New Blu-ray & DVD releases for the week include a Jackie Chan film, a Sam Worthington film, and some blues. It’s a small week for me so I’ll start with Chan’s latest.
Kung Fu Yoga sees a return of Jackie Chan and Stanley Tong, the director of famous Chan films Rumble in the Bronx and Supercop. Jackie is getting up there in age and you can see it in his last few movies. Here he plays an archeologist in China who travels to India to help find a lost Indian treasure. Like most Chan films it has action and some comedy and this also adds a Bollywood twist. Yep there is a dance routine! Chan may not be able to do all the stunts he once could, but he’s still a solid action star and fans of his will enjoy the movie. It won’t go down as one of his best, but if you haven’t seen one of his films in a while it’s fun enough. The CGI lion is a bit much, but that car chase seen was fun. Plus there are some beautiful women in it. I’m not sure where Disha Patani has been hiding, but she is stunning. I liked it a lot more than Railroad Tigers, another Jackie Chan film I watched recently. Not one of his best, but a solid filler till he gives us a better movie.
Next is The Hunter’s Prayer starring Sam Worthington. We’ve definitely seen this film many times before, but Worthington is decent enough and the film is at least watchable one time. Worthington plays a hitman who is hired to kill a woman, but decides he can’t. Of course the man who hired him wants revenge and still wants the woman dead. Like I said, we’ve seen this done before with many different actors in the Worthington role, but I didn’t hate it. I don’t think I’d ever watch it again, but if you like Sam you might like it. It’s pretty generic and I can’t think of anything cool in it, but I’ve seen a lot worse in the action genre lately.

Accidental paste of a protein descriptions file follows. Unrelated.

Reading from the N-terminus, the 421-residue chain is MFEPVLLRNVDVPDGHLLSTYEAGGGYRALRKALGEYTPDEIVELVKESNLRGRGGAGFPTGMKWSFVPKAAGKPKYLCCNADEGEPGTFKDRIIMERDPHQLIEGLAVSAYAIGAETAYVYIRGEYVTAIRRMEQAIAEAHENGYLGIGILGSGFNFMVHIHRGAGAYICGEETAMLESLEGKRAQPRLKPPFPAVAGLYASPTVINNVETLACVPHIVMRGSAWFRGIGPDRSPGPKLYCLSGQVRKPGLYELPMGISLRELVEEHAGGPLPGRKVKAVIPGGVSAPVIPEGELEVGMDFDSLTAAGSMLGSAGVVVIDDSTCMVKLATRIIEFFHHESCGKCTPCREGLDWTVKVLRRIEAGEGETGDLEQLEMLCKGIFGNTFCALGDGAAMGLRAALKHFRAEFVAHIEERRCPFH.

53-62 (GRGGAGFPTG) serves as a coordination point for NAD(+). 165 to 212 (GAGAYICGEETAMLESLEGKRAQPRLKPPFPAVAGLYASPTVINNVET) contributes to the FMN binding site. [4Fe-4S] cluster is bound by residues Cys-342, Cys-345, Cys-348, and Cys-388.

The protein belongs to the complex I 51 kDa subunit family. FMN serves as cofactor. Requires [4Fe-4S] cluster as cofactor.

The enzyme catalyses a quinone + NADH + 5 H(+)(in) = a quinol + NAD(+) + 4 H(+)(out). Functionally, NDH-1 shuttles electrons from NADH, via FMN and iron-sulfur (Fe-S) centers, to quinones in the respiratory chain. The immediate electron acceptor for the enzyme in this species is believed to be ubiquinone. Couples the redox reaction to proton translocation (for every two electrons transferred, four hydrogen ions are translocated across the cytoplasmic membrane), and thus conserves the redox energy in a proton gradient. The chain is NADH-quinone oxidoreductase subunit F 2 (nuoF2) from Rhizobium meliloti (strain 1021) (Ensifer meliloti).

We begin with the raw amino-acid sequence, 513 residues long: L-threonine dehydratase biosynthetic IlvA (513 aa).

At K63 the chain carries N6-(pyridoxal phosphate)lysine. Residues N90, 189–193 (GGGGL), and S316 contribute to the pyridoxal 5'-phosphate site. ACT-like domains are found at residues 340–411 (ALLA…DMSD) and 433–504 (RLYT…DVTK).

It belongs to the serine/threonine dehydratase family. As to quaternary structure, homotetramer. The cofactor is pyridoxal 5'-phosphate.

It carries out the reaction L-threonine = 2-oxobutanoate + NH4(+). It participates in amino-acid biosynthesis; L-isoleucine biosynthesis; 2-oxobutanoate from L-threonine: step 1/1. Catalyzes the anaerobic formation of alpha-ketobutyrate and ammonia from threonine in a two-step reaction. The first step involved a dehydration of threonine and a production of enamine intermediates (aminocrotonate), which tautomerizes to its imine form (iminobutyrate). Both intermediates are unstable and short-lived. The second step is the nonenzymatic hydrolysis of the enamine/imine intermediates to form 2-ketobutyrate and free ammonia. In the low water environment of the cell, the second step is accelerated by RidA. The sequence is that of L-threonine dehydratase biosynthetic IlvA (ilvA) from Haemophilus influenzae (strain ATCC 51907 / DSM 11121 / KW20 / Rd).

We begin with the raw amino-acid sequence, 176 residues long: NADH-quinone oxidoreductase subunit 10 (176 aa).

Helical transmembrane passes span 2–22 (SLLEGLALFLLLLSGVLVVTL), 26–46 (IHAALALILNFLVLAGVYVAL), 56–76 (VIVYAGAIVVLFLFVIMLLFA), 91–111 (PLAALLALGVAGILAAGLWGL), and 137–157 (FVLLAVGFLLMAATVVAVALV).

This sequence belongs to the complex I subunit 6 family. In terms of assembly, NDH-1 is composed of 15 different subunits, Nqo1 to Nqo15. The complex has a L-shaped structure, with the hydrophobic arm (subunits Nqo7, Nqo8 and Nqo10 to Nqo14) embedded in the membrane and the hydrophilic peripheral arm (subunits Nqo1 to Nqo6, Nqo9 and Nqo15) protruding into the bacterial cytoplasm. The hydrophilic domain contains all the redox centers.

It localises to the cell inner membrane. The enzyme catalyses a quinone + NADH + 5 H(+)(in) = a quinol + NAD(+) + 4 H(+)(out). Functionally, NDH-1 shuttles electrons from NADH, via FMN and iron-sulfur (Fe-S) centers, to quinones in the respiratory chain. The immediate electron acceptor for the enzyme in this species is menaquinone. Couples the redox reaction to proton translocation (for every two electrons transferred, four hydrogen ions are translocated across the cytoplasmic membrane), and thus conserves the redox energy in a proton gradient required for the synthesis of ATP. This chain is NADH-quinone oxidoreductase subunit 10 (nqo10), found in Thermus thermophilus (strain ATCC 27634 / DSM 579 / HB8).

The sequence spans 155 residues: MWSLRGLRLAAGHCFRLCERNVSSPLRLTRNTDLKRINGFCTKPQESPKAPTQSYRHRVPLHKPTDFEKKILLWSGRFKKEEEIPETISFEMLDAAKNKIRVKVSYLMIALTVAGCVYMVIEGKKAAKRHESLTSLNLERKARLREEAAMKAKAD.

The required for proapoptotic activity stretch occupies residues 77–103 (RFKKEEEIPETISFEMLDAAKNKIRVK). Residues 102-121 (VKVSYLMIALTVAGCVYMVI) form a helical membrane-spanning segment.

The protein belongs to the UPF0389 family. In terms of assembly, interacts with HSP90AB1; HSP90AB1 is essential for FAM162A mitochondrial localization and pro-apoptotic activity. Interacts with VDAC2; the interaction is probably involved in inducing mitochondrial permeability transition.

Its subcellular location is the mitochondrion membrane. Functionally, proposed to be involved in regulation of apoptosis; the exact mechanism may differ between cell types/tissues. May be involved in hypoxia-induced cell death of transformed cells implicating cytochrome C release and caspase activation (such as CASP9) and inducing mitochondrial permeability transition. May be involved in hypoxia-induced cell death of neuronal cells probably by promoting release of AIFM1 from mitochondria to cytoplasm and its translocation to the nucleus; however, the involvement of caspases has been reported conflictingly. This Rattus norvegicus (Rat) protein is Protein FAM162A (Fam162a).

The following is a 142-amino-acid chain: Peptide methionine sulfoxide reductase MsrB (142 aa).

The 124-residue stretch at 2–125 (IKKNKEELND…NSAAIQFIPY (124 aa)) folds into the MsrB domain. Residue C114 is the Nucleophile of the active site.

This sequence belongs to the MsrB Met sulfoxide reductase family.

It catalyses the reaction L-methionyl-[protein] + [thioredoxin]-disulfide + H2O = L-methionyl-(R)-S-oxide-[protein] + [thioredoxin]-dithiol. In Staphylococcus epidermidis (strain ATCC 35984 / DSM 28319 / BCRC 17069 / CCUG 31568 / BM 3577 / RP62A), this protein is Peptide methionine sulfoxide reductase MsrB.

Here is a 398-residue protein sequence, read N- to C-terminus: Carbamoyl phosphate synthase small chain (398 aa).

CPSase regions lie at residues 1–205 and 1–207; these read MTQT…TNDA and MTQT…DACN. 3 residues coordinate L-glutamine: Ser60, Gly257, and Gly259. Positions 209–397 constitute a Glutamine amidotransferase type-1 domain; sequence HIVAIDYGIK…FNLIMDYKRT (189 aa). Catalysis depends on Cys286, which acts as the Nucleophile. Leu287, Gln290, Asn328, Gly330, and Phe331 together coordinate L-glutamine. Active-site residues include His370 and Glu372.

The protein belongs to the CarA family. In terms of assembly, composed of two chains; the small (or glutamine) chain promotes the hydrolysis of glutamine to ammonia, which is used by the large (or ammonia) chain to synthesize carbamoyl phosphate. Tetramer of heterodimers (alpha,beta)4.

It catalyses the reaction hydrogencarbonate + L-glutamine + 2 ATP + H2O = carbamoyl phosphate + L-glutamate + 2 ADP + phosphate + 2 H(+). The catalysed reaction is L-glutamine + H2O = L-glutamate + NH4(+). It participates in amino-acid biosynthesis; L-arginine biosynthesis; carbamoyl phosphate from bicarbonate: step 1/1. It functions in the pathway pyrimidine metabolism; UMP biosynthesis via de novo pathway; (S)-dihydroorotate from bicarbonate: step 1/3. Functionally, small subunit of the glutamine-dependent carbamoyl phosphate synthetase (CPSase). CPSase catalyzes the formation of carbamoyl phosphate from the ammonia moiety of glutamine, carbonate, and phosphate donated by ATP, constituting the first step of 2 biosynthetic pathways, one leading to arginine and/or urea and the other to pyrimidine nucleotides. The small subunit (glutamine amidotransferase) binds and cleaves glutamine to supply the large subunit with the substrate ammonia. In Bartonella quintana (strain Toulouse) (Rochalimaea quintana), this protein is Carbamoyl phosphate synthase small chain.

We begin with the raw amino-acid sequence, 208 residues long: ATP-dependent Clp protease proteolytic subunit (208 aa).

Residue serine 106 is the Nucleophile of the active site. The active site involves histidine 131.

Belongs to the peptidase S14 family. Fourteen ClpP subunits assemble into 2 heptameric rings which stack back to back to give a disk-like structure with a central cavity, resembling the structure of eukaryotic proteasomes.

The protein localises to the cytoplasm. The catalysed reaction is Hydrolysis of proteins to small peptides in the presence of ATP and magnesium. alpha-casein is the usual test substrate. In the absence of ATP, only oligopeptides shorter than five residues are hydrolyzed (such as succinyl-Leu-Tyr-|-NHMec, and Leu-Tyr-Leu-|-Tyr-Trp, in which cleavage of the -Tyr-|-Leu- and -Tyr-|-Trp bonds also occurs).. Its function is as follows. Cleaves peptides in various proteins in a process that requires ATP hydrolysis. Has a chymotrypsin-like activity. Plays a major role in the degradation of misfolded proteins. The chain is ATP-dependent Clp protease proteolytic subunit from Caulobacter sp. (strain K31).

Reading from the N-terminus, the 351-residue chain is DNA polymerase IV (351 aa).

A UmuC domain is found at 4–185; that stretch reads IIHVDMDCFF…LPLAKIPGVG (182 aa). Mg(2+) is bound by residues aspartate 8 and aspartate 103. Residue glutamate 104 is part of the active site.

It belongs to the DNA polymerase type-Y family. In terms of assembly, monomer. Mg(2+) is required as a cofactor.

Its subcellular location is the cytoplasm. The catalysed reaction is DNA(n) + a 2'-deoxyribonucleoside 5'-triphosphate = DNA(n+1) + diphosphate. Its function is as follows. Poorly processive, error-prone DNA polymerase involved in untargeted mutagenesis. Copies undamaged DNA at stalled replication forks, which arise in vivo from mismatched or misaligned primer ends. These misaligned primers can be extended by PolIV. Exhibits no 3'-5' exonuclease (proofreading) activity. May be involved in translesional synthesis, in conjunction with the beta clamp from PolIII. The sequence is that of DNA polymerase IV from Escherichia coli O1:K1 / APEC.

Last we have I Am The Blues. I don’t think I knew any of the blues musicians in this documentary from Daniel Cross, but I overall enjoyed the music in it. Cross takes the viewer throughout Louisiana, the Mississippi Delta and all the Southern blues joints you can think of. What’s amazing is how many of these musicians are still playing well into their 70s and 80s. The film feels like a Robert Mugge documentary if you are familiar with his work. By that I mean that the film truly respects the talent it is showcasing and it feels more like a personal story because of it. You feel like you’re on the road seeing all these musicians, their lives, and the places they travel. I can see diehard blues fans eating this one up. Even if you aren’t big into the blues, it’s still a solid rock-doc that might get you interested in some of the music.